York Region Health Officials and Police Raid Glencolton Farms Raw Milk Distribution in Thornhill

Police talk with farmshare members at a raid yesterday in Thornhill. It was raining.

It was a dark and rainy afternoon in Thornhill — a sleepy northern suburb of Toronto — when around 2 pm yesterday Sept. 29th, five York Region health department officials and two police arrived at the church parking lot where Glencolton Farms Farmshare members have been coming each week to collect their milk and other dairy products from their farm.

Glencolton Farms and Michael Schmidt

Glencolton Farms has been closely associated, since the mid-1980s with farmer and raw milk food rights advocate Michael Schmidt, though in recent years it has been reconstituted as a cooperative with shareholders, each of whom have invested $2,000 to buy a legal joint-ownership share of the entire farming operation.

The logic here, is that just as no one questions or takes any issue whatsoever regarding the widespread practice of farmers and members of their household drinking raw milk from their own farm’s bulk tank, so also this group of urban raw milk fans should be able to own a farm together and drink the milk from their own farm’s cows.

Last Tuesday’s Raid

According to Michael’s wife, Elisa, the officials arrived right at the start of the distribution and at first wanted to seize all the milk. They were eventually persuaded to just take samples. However, Elisa told them they would not be allowed on the van without a search warrant.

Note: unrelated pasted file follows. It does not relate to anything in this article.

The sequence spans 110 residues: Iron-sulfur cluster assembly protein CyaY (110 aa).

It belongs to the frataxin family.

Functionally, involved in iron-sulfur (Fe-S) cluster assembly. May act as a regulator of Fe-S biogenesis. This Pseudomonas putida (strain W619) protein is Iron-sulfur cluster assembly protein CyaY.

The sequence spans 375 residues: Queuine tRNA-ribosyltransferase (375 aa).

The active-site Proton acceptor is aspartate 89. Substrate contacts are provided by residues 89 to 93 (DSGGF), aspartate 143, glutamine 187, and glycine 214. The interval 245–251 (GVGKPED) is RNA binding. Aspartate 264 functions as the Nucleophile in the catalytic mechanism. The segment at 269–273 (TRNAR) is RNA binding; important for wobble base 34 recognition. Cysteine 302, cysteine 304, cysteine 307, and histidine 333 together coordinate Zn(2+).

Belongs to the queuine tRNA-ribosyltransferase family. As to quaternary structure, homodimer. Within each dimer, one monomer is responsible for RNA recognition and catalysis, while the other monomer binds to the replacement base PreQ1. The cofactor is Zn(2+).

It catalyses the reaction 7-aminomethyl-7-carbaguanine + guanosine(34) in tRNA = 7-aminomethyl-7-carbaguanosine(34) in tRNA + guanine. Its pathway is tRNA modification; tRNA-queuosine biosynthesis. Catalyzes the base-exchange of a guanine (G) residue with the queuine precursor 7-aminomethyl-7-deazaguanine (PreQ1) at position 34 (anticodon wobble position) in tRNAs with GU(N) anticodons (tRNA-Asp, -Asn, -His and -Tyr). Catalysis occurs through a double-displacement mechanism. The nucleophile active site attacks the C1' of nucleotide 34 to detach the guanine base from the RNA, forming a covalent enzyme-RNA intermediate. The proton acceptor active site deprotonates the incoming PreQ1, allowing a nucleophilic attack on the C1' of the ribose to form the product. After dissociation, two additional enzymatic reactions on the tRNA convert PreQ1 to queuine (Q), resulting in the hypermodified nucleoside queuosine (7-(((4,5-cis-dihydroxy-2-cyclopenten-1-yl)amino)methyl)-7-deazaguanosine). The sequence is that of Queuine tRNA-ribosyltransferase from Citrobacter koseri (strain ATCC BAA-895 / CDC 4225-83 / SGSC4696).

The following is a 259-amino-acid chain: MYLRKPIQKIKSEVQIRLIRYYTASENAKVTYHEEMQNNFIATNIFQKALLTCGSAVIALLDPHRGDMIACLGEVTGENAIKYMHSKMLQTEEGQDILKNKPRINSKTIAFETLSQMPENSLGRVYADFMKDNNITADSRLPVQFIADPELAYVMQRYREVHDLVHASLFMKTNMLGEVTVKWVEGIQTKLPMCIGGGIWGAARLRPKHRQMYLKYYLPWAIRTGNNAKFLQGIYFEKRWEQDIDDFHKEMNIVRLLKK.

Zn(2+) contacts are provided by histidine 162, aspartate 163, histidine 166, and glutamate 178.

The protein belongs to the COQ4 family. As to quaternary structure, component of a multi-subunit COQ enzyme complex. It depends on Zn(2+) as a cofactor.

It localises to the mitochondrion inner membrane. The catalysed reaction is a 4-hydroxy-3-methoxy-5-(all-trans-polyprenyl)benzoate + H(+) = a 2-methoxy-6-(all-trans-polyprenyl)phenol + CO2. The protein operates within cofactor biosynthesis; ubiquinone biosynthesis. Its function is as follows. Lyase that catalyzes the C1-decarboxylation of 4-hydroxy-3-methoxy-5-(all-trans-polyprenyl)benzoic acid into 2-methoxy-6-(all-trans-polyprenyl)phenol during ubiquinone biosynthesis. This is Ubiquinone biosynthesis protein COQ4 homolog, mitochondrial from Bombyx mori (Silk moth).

The police went to get a warrant and returned with it a while later. Health department officials were then admitted to the van, and took samples of all the dairy products. The officials said they would be back next week. Presumably they are going to test them to see if they have been pasteurized, even though Elisa said she told them that the milk was raw (ie unpasteurized).

Farmshare members waiting to pick up their milk after yesterday’s raid.

2006 and all that

It’s been quite a few years since scenes such as this one have unfolded around raw milk distribution in York Region. The last round of interest from officials started with a raid on the farm itself in November of 2006. That was followed up by public health officials showing up at what was then “the blue bus” in Thornhill multiple times, all which was following by many years of public demonstrations, news conferences, private members bills, hunger strike, news stories, documentary films, and eventually, court cases, in which Michael Schmidt was first acquitted, then later convicted and sentenced. Subsequent appeals upheld that conviction. In the end, Michael even tried to take it to the Supreme Court of Canada, but they refused to hear the case.

Apparently, under American law, trying someone twice like this for the same offense, would be considered “double jeopardy” and not allowed. Of course, in many parts of the United States, sale of raw milk is permitted, even in stores. And then there’s Europe, where in many places anyone can get raw milk from automats, set up by farmers in urban areas. And in England, raw milk sales are allowed at the farm gate. Meanwhile, Ontario has been getting their knickers in a knot over raw milk for quite some time now. One wonders if its just the corporate interests, trying to protect their dwindling market share.